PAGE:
Ad week kicked off this week with a funeral for advertising, complete with a gospel band and a casket on stage, highlighted by a world-class eulogy by Barton F. Graf.
Their point was that people have been proclaiming that advertising is dead for decades upon decades. They noted how, despite the fact that people have been calling for a funeral for TV and TV advertising when the Internet became mainstream, they both live on.
They're right, advertising is not dead. That false eulogy has been written before. In fact, we are in the midst of a resurrection, a rebirth, a true miracle for those of us who work in the industry. We can be more powerful than ever, but only if we accept the fact that we must redefine advertising to be more than just interruptive messages. The creative canvas is no longer just a 30-second spot or a lame banner ad, or even a geo-targeted, socially enabled mobile ad unit. It's about providing true consumer value, and that is a hell of a lot more exciting than simply creating a campaign.
In an environment where a consumer is exposed to 5,000 marketing messages per day, where nine out of ten TV ads are proven to be ignored, where publishers refuse to give us anything more powerful than the pathetic banner ad, advertising is going to be about providing consumer value.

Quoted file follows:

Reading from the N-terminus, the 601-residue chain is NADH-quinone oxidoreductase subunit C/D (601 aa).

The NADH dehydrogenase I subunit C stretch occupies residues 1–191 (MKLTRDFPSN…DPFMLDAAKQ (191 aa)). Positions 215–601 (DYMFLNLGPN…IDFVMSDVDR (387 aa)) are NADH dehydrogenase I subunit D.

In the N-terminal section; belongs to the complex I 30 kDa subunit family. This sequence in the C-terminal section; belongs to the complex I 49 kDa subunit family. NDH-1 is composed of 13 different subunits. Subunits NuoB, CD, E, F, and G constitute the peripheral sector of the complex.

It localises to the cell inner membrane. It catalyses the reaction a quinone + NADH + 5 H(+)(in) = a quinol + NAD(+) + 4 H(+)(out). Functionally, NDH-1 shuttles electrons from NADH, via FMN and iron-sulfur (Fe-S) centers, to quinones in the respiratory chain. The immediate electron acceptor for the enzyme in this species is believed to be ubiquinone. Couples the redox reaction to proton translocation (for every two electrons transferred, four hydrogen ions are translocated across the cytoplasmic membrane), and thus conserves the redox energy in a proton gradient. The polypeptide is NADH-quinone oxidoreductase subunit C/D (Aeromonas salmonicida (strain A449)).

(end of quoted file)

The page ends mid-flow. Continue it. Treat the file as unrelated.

At its core, this is no different than advertising's goal when it was first born. Advertising provided value by informing customers about what products are available and helping them understand which ones are appropriate for their needs. But that is no longer needed because the world has become transparent. Consumers can learn about new products from search and determine how interested they are through integrated ratings and reviews.
Advertising now is about understanding how to create a brand platform, one where consumers are so enthusiastic that they will evangelize for that brand much more effectively than a paid, interruptive advertisement. To do that, we need to move beyond the rudimentary characteristics of the actual product and understand what is so compelling about a brand that people will go out of their way to proselytize for it. Then, we need extend that brand platform by removing friction in any point in the journey that a consumer takes from prospect to customer to evangelist.
As we re-define advertising, we will find that traditional and digital advertising are incredible for building awareness. But we will also find that there's an opportunity to create immersive experiences where we truly engage customers, provide true value and create breakthrough brands. Advertising is not dead. It is simply reborn and it's more powerful than ever before.
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